Employees deserve the right to work even if they have certain medical disabilities.
In California, reasonable accommodation law states that employers must provide adjustments so employees with disabilities can continue to perform essential job functions. Unless the employer can prove that the adjustments will cause undue hardship, reasonable accommodations must be provided.
Undue hardship means that the employer would go through significant difficult or financial expenses to provide the accommodation. Generally, several factors will be used to determine whether an undue hardship exists including the nature of the accommodation, overall financial resources of the employer, the overall size of the business, and the type of operations.
Definition of Disability Under California Law
Although employers must provide reasonable accommodations, they are not required to accommodate every single medical condition. To qualify for protection under reasonable accommodation laws, certain conditions must be met. Generally, a condition can be considered a disability if it limits a major life activity.
Under the law, a major life activity includes basic life functions (such as eating, sleeping, or walking), social activities, physical activity, mental activities, or work.
Disabilities that require accommodation generally fall into one of two main categories: physical and mental or psychological disabilities.
An employee can be considered to have a physical disability if he or she has a bodily condition or disfigurement that affects one or more major body systems. Other conditions include any health impairment that would require special services or education. If an employee has a history or record of a condition, disease, disorder, health impairment, or cosmetic disfigurement, he or she can also be considered to have a physical disability.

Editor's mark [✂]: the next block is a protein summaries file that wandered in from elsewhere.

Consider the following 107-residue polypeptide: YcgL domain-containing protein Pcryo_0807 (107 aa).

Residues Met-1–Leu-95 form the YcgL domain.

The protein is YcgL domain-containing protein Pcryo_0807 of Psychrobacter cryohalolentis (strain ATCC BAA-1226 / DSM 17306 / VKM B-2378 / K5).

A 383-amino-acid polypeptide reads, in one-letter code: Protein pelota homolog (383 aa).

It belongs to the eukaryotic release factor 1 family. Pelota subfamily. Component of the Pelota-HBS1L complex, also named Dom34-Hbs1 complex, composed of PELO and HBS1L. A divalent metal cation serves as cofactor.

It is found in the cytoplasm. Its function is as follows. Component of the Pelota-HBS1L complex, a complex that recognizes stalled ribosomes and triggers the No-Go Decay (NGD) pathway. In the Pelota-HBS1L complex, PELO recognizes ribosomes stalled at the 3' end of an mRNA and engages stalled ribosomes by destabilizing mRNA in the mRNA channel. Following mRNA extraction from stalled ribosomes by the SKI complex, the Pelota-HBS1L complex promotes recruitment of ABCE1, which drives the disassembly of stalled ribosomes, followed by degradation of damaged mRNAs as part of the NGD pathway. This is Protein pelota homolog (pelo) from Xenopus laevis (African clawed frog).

Examples of physical disabilities include carpal tunnel syndrome, diabetes, high blood pressure, arthritis, or back pain.
Mental or psychological disabilities include but are not limited to mental or emotional illness, intellectual disabilities, and learning disabilities that limit a major life activity.
Examples of mental or psychological disabilities include anxiety, depression, or bipolar disorder.
Examples of Reasonable Accommodations
The topic of reasonable accommodation can be extremely complicated and should be evaluated on a case-by-case basis. While each specific situation may vary, some examples of reasonable accommodations at work include offering flexible work schedules, allowing employees to take time off for doctor’s appointments, providing wheelchair access at a worksite, or modifying certain workplace equipment to accommodate an employee’s medical condition. Restructuring a job description to eliminate non-essential work functions can also be considered an example of reasonable accommodation.
But if your employer has failed to provide you with reasonable accommodation at work, you have the right to file a claim.
Contact a Reasonable Accommodation Attorney Today
California employees have a right to receive reasonable accommodations that enable them to work. If your employer has denied you reasonable accommodation for your medical condition, you have the right to file a reasonable accommodation discrimination claim. Our Los Angeles discrimination attorneys have over two decades of experience fighting for employee rights and can help get you the justice you deserve. Contact Mesriani Law Group today to speak with an attorney about your potential case.